- Finding prime factors of m and of n
- Measure time complexity by number of divisions
- Finding lowest exponent on each prime factor
- Measure time complexity by number of comparisons

Fundamental Data Structures

- Arrays sequence of n items of same data type

with length. Each item is accessed by starting

location index. - Strings sequence of characters. Implemented as

array. Dynamic strings end with special

character. - Linked List sequence items implemented as item

value with link to next item. - Stacks list in which insertions and deletions

are made from same end of list (the top) - Queues list in which insertions are made one

end (tail) and deletions are made from other end

(head). - Graphs a set of vertices and a set of vertex

pairs called edges.

Graph Representation

- List of vertices and list of edges.
- Edge List (1,3), (2,1), (2,3), (3,2)
- Two dimensional array (adjacency matrix) with

boolean entries or edge length entries. - _ 1 2 3
- 1 - - 1
- 2 1 - 1
- 3 - 1 -
- Directory plus neighbor list directory has

start and stop into neighbor list - Directory Neigbor List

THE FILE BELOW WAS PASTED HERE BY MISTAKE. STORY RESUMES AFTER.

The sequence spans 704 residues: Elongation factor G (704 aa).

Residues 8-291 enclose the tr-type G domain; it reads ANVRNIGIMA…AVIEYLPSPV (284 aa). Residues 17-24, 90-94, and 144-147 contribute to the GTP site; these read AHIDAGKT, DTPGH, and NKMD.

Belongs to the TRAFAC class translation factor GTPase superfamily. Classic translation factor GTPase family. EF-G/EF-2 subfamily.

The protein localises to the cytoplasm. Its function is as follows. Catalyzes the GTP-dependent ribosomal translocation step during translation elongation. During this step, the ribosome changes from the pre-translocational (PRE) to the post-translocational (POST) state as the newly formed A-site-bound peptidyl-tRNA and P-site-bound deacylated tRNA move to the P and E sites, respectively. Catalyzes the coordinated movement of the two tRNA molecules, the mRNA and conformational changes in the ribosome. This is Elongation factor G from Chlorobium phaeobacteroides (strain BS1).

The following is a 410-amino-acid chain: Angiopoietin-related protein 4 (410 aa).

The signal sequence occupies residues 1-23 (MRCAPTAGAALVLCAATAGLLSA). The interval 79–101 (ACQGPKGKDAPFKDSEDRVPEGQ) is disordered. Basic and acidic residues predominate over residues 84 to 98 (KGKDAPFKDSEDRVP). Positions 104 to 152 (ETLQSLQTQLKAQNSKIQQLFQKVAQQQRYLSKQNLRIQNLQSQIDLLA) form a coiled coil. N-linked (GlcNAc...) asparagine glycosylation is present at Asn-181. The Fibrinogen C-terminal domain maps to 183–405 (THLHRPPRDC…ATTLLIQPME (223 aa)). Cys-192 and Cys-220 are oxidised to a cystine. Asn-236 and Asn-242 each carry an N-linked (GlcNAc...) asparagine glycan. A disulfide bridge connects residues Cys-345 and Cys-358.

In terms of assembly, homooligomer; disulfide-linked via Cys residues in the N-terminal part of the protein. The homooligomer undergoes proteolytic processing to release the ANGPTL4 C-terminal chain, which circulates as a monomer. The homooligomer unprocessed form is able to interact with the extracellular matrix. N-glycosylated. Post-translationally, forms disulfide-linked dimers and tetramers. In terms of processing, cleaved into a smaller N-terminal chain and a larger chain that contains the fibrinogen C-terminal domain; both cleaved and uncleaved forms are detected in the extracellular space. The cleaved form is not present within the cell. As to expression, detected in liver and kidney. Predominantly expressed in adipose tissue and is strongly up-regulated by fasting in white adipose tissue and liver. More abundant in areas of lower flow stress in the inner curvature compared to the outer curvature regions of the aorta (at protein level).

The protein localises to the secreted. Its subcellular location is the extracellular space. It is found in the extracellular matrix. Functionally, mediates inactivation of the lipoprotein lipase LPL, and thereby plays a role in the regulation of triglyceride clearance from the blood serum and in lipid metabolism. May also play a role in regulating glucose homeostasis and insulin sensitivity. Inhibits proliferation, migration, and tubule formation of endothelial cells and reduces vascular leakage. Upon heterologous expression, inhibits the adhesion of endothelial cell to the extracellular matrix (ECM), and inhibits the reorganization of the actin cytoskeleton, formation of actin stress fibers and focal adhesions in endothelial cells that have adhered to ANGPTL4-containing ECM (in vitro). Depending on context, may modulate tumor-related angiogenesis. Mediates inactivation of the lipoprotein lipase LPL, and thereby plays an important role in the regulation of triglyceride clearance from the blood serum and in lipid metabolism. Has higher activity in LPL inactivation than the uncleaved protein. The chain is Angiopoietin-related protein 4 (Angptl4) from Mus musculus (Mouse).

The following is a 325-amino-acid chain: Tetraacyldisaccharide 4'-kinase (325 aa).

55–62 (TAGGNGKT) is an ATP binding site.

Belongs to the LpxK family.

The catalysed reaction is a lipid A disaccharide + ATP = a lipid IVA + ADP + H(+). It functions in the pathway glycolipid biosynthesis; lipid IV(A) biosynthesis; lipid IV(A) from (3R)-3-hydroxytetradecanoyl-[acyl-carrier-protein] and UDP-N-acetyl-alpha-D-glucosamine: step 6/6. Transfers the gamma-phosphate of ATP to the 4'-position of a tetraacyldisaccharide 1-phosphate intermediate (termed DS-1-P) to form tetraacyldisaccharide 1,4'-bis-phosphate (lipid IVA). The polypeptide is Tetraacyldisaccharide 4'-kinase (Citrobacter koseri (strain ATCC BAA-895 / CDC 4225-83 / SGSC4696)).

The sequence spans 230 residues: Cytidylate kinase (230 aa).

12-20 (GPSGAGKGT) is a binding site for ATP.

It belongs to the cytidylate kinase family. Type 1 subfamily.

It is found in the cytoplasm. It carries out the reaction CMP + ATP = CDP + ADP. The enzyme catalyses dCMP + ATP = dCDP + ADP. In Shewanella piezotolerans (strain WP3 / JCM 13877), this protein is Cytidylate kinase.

- Start Stop
- 1 1 1 1 3
- 2 2 3 2 1
- 3 4 4 3 3
- 4 2

Weighted Graphs and Paths

- A weighted graph is a graph in which each edge e

has an associated weight we. The graph is

symmetric if the weight of (u,v) weight of

(v,u). - A path is a sequence of vertices v1, v2 .. Vn for

which (vi , vi1) is an edge for each i. - The length of a path with edge weights w1, w2 ..

Wn is the sum of the edge weights - ?wi

Graph Properties

- Connected a graph is connected if there is a

path between every pair of vertices. - A cycle (circuit) is a path for which start and

end vertices coincide. - A tree is a graph which is connected and has no

cycles.

Tree Properties

- A tree with n vertices has n-1 edges.
- Proof by induction on the number of vertices
- If n 1, there is 1 vertex and 0 edges since a

tree by definition has no cycles and thus no

loops. - If a tree with n vertices has n 1 edges, let T

be a tree with n 1 vertices. Pick a vertex v

in T and if its degree is greater than one, move

to a neighbor v along edge e. If the degree of

v is greater than one, move to a neighbor v

along an edge e different from e. Eventually

must arrive at a vertex z with degree 1. Why?